Biomolecular NMR Assignments

, Volume 13, Issue 1, pp 91–95 | Cite as

1H, 13C and 15N resonance assignments and structure prediction of translation initiation factor 1 from Clostridium difficile

  • Faith Aguilar
  • Niaz Banaei
  • Yonghong ZhangEmail author


Clostridium difficile is a gram-positive, toxin-producing, anaerobic bacterium whose virulence factors and mechanisms of pathogenesis require further investigation. C. difficile infections (CDI) result in the severe and potentially fatal gastrointestinal diseases pseudomembranous colitis and toxic megacolon following extensive broad spectrum antibiotic treatment. The increasing C. difficile fatalities are a result of the bacteria’s growing antibiotic resistance and consequential CDI recurrence, which led to the unmet need for new CDI treatment. Bacterial protein synthesis is an essential metabolic process and an effective target for antibacterial agents. Translation initiation factor 1 from C. difficile (Cd-IF1) is the smallest of the three initiation factors that acts to establish the 30S initiation complex to initiate translation during protein biosynthesis. Here we report the complete NMR 1H, 13C and 15N chemical shift assignments of Cd-IF1 as the basis for NMR structure determination and interaction studies. Secondary structure analyses have identified five β-strands and one short α-helix arranged in the sequential order β1-β2-β3-α1-β4-β5, which is supported by 15N-{1H} heteroNOEs. The assigned chemical shifts were used to conduct structure prediction by CS-Rosetta. The predicted structure suggests that Cd-IF1 adopts the typical β-barrel structure and is composed of an oligomer-binding motif.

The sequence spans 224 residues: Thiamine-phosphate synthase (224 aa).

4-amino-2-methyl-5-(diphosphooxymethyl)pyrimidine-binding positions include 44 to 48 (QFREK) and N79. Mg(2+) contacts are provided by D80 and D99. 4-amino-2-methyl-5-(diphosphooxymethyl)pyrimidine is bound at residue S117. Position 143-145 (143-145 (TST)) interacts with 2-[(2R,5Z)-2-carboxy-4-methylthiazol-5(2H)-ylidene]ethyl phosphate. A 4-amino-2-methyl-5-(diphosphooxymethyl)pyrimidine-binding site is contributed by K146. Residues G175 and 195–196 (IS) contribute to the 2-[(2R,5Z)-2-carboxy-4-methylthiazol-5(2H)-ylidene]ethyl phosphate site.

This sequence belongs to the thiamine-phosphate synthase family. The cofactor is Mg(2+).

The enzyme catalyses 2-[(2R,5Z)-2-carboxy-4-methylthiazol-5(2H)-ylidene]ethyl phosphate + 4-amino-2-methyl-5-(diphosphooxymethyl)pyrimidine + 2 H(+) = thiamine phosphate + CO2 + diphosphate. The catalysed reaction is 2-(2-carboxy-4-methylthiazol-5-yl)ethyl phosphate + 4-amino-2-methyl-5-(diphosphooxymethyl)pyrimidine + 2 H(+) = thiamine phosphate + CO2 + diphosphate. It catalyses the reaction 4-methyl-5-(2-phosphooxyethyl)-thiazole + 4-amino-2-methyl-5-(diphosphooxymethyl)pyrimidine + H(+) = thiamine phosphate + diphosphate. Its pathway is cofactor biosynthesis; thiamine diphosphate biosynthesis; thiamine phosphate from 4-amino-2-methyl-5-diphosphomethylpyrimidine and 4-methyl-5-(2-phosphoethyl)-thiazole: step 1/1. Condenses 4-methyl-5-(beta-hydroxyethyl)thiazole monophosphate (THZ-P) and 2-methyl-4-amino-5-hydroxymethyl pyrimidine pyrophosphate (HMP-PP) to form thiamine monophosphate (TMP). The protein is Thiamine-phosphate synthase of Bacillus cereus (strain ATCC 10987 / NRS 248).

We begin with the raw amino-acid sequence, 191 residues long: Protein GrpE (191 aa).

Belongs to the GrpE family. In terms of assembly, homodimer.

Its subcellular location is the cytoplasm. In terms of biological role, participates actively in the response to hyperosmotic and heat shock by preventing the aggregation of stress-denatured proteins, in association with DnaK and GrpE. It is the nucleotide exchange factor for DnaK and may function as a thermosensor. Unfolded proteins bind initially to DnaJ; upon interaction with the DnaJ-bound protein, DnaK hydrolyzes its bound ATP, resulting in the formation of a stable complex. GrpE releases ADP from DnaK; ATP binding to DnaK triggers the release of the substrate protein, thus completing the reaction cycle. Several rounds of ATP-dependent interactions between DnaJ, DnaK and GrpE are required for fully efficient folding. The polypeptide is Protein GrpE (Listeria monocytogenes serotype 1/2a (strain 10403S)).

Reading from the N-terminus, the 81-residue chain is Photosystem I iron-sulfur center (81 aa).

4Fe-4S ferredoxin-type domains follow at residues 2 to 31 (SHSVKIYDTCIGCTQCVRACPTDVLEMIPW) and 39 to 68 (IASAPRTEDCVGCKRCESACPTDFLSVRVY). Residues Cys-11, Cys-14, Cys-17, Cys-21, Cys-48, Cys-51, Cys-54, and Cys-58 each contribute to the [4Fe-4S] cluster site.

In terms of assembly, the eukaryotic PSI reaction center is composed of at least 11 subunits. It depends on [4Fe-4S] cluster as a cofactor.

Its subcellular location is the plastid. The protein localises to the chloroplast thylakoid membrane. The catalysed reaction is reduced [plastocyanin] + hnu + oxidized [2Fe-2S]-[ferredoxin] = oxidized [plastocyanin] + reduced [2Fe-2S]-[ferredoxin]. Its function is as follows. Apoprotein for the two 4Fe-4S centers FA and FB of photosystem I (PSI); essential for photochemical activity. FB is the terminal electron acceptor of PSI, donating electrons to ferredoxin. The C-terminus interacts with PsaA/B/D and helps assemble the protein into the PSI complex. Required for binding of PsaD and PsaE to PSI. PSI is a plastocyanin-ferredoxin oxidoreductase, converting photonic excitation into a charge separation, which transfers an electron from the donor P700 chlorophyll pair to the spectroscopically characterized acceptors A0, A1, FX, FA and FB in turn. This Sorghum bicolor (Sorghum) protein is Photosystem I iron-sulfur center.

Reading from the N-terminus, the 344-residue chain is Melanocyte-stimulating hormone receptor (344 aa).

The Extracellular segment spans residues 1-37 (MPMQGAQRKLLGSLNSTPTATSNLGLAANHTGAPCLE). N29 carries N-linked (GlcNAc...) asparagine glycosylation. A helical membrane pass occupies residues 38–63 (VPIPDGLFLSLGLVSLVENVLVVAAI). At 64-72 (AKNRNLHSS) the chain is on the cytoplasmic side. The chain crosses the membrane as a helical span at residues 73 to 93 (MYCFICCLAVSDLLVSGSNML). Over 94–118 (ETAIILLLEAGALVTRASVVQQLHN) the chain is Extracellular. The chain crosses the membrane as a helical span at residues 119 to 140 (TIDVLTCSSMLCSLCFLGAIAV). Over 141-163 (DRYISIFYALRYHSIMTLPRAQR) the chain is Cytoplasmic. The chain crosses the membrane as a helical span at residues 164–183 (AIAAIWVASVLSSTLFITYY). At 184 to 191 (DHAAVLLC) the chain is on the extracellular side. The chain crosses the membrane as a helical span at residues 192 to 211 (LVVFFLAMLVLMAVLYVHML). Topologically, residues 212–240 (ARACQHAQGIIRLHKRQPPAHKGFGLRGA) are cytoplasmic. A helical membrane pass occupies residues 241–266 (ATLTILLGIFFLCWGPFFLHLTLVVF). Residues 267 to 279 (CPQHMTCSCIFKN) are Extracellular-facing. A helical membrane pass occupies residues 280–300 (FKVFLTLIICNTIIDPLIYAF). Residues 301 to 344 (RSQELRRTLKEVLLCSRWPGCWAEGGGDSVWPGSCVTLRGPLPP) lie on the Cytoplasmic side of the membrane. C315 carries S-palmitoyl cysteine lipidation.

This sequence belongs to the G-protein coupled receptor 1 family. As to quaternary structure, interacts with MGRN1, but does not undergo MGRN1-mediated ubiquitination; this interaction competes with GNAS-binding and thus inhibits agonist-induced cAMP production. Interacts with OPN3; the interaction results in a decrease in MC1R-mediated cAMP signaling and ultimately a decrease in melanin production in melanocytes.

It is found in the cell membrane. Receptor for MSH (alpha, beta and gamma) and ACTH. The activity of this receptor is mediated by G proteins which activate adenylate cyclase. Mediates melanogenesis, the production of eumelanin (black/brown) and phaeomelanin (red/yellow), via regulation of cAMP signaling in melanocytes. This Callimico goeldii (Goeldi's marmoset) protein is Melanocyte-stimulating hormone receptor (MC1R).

Clostridium difficile Translation initiation factor 1 (IF1) NMR assignments Protein structure prediction 



We would like to thank Dr. Kristin E. Cano for technical support and help with NMR experiments at UTHSCSA, Mr. Thomas Eubanks for NMR technical support at UTRGV. This work was supported by University of Texas Rio Grande Valley Internal Seed Research Program award (2017–2018). The Department of Chemistry at UTRGV is grateful for the generous support provided by a Departmental Grant from the Robert A. Welch Foundation (Grant No. BX-0048).

Compliance with ethical standards

Conflict of interest

The authors declare that they have no conflict of interest.


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© Springer Nature B.V. 2018

Authors and Affiliations

  1. 1.Department of ChemistryThe University of Texas Rio Grande ValleyEdinburgUSA
  2. 2.Department of PathologyStanford University School of MedicineStanfordUSA
  3. 3.Division of Infectious Diseases and Geographic Medicine, Department of MedicineStanford University School of MedicineStanfordUSA

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